A bonus is always a welcome bump in pay, but it’s taxed differently from regular income. Instead of adding it to your ordinary income and taxing it at your top marginal tax rate, the IRS considers bonuses to be “supplemental wages” and levies a flat 22 percent federal withholding rate.

Here’s a breakdown of how bonuses are taxed.

What are supplemental wages?

The IRS considers bonuses to be “supplemental wages.” A supplemental wage is money paid to an employee that isn’t part of his or her regular wages, according to the IRS.

In general, bonuses of any kind, including signing bonuses and severance pay, fit into the supplemental wages category. Other examples of supplemental wages include, but aren’t limited to:

  • Accumulated sick leave.
  • Certain commissions.
  • Overtime pay.
  • Prizes and awards.
  • Back pay.
  • Reported tips.
  • Retroactive pay increase.
  • Payments for non-deductible moving expenses

How are bonuses taxed?

Just as your employer holds back a portion of your regular paycheck to prepay your taxes, it must take money out of your bonus check, too. These funds are sent to the IRS on your behalf. This process is known as tax withholding.

When it comes to bonuses, employers are allowed to calculate your tax withholding in one of two ways: the percentage method or the aggregate method.

The percentage method

The percentage method, also called the flat rate method, is the easiest way for employers to calculate taxes on a bonus. It often results in more money in your pocket, at least initially.

When an employer taxes your bonus using the percentage method, it must identify the bonus as separate from your regular wages. The withholding rate for supplemental wages is 22 percent. That rate will be applied to any supplemental wages like bonuses up to $1 million during the tax year. If your bonus totals more than $1 million, the withholding rate for any amount above $1 million increases to 37 percent.

Percentage method examples

Below are two examples of how the percentage method works.

Example 1:

Bonus amount $10,000
Federal tax $10,000 X 22% = $2,200 federal income taxes withheld
Remaining bonus $7,800

Example 2:

Bonus amount $1.5 million
Federal tax $1 million X 22% = $220,000 $500,000 X 37% = $185,000$220,000 + $185,000 = $405,000 federal income taxes withheld
Remaining bonus $1,095,000

Note: If your supplemental wages for a year total more than $1 million, your employer must use the flat rate method and calculate your bonus withholdings (over $1 million) at 37 percent.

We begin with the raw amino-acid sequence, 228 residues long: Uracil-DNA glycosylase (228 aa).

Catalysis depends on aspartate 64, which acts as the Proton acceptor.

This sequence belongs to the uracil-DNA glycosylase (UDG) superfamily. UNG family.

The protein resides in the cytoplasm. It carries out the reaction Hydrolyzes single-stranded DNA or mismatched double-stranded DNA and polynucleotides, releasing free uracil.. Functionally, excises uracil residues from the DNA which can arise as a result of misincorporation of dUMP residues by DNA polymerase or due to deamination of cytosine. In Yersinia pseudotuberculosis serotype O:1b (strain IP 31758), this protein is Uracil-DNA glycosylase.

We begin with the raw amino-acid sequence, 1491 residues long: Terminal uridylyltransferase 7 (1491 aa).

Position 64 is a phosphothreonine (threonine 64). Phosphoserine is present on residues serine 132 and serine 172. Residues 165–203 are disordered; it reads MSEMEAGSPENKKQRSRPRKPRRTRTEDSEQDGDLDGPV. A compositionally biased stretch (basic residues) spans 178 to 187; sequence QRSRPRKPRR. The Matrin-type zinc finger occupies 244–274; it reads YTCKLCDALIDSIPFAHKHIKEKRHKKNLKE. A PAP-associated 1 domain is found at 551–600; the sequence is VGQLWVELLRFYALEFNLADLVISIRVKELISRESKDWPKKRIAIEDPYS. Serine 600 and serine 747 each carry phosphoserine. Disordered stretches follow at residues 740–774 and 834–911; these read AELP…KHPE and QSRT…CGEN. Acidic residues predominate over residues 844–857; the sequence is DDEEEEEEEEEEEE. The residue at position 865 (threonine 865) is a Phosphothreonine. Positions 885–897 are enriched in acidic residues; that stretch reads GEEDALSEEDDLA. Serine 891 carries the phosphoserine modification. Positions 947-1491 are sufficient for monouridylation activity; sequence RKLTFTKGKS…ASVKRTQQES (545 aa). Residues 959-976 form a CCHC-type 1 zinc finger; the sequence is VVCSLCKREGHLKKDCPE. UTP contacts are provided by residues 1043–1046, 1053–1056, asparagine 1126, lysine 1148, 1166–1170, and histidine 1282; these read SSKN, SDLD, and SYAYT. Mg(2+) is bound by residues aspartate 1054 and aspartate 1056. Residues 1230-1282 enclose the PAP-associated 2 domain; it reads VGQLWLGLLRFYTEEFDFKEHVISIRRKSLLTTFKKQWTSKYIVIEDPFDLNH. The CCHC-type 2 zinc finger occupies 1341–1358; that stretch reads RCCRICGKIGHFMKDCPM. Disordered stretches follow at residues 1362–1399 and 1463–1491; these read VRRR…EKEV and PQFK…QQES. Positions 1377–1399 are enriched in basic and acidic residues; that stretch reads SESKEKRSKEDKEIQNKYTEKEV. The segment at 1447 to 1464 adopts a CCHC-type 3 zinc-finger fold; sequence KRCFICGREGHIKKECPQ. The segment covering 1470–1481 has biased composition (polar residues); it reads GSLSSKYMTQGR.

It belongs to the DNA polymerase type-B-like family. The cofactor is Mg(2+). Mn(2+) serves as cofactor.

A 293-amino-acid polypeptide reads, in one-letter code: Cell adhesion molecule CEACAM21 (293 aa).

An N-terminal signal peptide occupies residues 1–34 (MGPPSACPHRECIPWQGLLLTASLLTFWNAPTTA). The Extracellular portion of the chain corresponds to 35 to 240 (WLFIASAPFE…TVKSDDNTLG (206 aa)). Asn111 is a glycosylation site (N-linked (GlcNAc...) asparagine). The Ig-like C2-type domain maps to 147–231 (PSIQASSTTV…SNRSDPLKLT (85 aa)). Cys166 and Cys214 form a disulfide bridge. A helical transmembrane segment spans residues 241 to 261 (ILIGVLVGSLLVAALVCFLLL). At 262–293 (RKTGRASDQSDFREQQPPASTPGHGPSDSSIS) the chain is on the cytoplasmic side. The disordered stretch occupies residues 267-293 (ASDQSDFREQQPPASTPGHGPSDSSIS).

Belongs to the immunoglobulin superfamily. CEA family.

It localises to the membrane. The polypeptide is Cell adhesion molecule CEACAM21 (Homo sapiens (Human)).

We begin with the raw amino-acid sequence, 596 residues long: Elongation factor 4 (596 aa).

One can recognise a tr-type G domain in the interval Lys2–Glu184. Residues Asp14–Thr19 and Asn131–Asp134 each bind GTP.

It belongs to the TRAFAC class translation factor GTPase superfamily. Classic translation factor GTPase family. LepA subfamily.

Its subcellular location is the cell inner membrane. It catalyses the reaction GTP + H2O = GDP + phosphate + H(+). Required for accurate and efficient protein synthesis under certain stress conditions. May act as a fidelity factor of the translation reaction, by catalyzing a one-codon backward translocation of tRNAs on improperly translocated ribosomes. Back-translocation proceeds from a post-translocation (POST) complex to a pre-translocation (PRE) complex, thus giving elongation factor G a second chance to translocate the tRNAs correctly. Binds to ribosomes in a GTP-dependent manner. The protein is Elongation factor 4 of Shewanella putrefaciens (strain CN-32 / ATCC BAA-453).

The aggregate method

Sometimes employers pay bonuses alongside regular wages. In this situation, your employer must use the aggregate method to calculate the initial tax withholding on your bonus.

With the aggregate method, the tax withholding on your bonus is calculated at your regular income tax rate. The withholding rate is based on your tax bracket. Often, when taxes on wages plus bonuses are calculated together this way, your initial tax withholding is higher.

Aggregate method example

Imagine your typical monthly salary is $6,000. Your tax withholding would be based on an annual salary of $72,000 ($6,000 X 12). That income amount would put you in the 22 percent federal tax bracket (assuming you file your tax return as single or head of household).

Continuing with this example, your employer one month pays you a bonus of $10,000. The employer gives it to you alongside your regular $6,000 salary but identifies it as a bonus. Your monthly income climbs to $16,000 for the month at hand.

Using the aggregate method, your employer would multiply $16,000 by 12 months. This would cause the tax withholding on your bonus to be calculated as if you were earning $192,000 per year, bumping you up to the 32 percent tax bracket. The employer would subtract the taxes already withheld from your last paycheck and take the remainder out of your bonus amount.

Exceptions to the rules

The IRS will expect its cut of any bonus you receive. Even if you receive your bonus in cash, gift cards, a vacation or some other benefit, you’ll generally have to pay taxes.

The exception to this rule is if your bonus can qualify as an employee achievement award. You might be able to avoid paying federal income taxes under the following conditions:

  • The award isn’t cash, a cash equivalent (such as a gift card or money order) tickets to events, vacations, stocks, bonds or other prohibited items.
  • The award is tangible personal property.
  • The total value of the award doesn’t exceed $1,600.

Tax withholdings aren’t the end of the story

The method your employer uses to calculate the federal withholding on your bonus can have a big impact on your take-home pay. Still, you won’t know how much you actually owe the IRS until you file your tax return the following year.

If the tax withholding on your bonus turns out to be higher than necessary, you might receive a tax refund for overpayment. On the other hand, if too little money was withheld from your income throughout the year, you could wind up owing the IRS.

You can reduce the risk of owing the IRS money by reviewing your W-4 withholdings. The IRS Tax Withholding Estimator is a good place to start. Also, if you receive a large bonus or your financial circumstances change, it may be best to talk to a tax professional for advice.

How to lower your tax withholding on a bonus

Want to lower the amount of taxes withheld from your bonus? Consider asking your employer to pay your bonus separately from your regular paycheck. From there, you can see if your employer will calculate your tax withholding at the 22 percent flat rate the IRS allows for supplemental wages.

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